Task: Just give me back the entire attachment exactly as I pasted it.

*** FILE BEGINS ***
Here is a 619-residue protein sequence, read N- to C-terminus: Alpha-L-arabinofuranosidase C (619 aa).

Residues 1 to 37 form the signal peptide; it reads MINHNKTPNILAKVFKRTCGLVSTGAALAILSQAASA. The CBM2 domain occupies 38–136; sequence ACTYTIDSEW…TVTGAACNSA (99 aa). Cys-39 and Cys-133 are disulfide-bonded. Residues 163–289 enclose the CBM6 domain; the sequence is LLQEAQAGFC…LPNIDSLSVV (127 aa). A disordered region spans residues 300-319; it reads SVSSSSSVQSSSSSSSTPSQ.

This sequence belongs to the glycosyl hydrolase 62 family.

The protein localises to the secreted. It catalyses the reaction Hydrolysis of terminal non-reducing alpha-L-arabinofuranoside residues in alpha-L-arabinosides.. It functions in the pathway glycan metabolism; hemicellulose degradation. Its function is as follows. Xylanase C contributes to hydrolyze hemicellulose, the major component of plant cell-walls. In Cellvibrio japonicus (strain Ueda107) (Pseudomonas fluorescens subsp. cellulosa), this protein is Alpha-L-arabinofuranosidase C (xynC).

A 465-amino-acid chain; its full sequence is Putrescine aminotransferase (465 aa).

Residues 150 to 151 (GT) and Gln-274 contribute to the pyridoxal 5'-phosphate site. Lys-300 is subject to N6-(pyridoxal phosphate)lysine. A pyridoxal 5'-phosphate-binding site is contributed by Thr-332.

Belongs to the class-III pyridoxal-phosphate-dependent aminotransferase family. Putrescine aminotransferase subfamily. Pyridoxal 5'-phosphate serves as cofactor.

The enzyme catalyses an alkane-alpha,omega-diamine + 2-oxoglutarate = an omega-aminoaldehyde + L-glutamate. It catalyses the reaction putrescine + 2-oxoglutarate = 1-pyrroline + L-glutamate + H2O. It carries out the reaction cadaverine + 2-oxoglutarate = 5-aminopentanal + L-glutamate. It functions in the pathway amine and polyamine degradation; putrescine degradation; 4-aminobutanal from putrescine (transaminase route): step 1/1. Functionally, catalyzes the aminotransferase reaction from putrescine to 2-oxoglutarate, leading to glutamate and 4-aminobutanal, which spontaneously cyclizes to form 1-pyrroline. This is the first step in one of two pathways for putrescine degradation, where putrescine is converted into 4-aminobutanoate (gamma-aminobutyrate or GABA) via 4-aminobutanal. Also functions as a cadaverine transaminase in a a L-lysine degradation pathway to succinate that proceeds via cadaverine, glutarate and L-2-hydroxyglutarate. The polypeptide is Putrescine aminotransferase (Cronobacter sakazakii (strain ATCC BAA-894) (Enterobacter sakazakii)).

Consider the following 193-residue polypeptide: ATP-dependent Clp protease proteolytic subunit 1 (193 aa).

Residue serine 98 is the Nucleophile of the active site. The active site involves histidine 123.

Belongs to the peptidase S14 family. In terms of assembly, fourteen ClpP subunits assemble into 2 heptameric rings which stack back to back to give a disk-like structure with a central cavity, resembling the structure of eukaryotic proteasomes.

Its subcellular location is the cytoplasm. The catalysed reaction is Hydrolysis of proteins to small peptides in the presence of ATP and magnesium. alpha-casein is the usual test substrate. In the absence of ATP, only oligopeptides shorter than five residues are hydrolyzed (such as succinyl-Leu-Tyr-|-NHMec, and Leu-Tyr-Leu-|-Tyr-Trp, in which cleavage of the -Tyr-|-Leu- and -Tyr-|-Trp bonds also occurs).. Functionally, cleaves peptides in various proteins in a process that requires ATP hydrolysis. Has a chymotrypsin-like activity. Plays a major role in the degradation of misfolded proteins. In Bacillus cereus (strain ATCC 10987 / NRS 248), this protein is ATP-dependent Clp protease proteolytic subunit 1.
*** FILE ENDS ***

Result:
Here is a 619-residue protein sequence, read N- to C-terminus: Alpha-L-arabinofuranosidase C (619 aa).

Residues 1 to 37 form the signal peptide; it reads MINHNKTPNILAKVFKRTCGLVSTGAALAILSQAASA. The CBM2 domain occupies 38–136; sequence ACTYTIDSEW…TVTGAACNSA (99 aa). Cys-39 and Cys-133 are disulfide-bonded. Residues 163–289 enclose the CBM6 domain; the sequence is LLQEAQAGFC…LPNIDSLSVV (127 aa). A disordered region spans residues 300-319; it reads SVSSSSSVQSSSSSSSTPSQ.

This sequence belongs to the glycosyl hydrolase 62 family.

The protein localises to the secreted. It catalyses the reaction Hydrolysis of terminal non-reducing alpha-L-arabinofuranoside residues in alpha-L-arabinosides.. It functions in the pathway glycan metabolism; hemicellulose degradation. Its function is as follows. Xylanase C contributes to hydrolyze hemicellulose, the major component of plant cell-walls. In Cellvibrio japonicus (strain Ueda107) (Pseudomonas fluorescens subsp. cellulosa), this protein is Alpha-L-arabinofuranosidase C (xynC).

A 465-amino-acid chain; its full sequence is Putrescine aminotransferase (465 aa).

Residues 150 to 151 (GT) and Gln-274 contribute to the pyridoxal 5'-phosphate site. Lys-300 is subject to N6-(pyridoxal phosphate)lysine. A pyridoxal 5'-phosphate-binding site is contributed by Thr-332.

Belongs to the class-III pyridoxal-phosphate-dependent aminotransferase family. Putrescine aminotransferase subfamily. Pyridoxal 5'-phosphate serves as cofactor.

The enzyme catalyses an alkane-alpha,omega-diamine + 2-oxoglutarate = an omega-aminoaldehyde + L-glutamate. It catalyses the reaction putrescine + 2-oxoglutarate = 1-pyrroline + L-glutamate + H2O. It carries out the reaction cadaverine + 2-oxoglutarate = 5-aminopentanal + L-glutamate. It functions in the pathway amine and polyamine degradation; putrescine degradation; 4-aminobutanal from putrescine (transaminase route): step 1/1. Functionally, catalyzes the aminotransferase reaction from putrescine to 2-oxoglutarate, leading to glutamate and 4-aminobutanal, which spontaneously cyclizes to form 1-pyrroline. This is the first step in one of two pathways for putrescine degradation, where putrescine is converted into 4-aminobutanoate (gamma-aminobutyrate or GABA) via 4-aminobutanal. Also functions as a cadaverine transaminase in a a L-lysine degradation pathway to succinate that proceeds via cadaverine, glutarate and L-2-hydroxyglutarate. The polypeptide is Putrescine aminotransferase (Cronobacter sakazakii (strain ATCC BAA-894) (Enterobacter sakazakii)).

Consider the following 193-residue polypeptide: ATP-dependent Clp protease proteolytic subunit 1 (193 aa).

Residue serine 98 is the Nucleophile of the active site. The active site involves histidine 123.

Belongs to the peptidase S14 family. In terms of assembly, fourteen ClpP subunits assemble into 2 heptameric rings which stack back to back to give a disk-like structure with a central cavity, resembling the structure of eukaryotic proteasomes.

Its subcellular location is the cytoplasm. The catalysed reaction is Hydrolysis of proteins to small peptides in the presence of ATP and magnesium. alpha-casein is the usual test substrate. In the absence of ATP, only oligopeptides shorter than five residues are hydrolyzed (such as succinyl-Leu-Tyr-|-NHMec, and Leu-Tyr-Leu-|-Tyr-Trp, in which cleavage of the -Tyr-|-Leu- and -Tyr-|-Trp bonds also occurs).. Functionally, cleaves peptides in various proteins in a process that requires ATP hydrolysis. Has a chymotrypsin-like activity. Plays a major role in the degradation of misfolded proteins. In Bacillus cereus (strain ATCC 10987 / NRS 248), this protein is ATP-dependent Clp protease proteolytic subunit 1.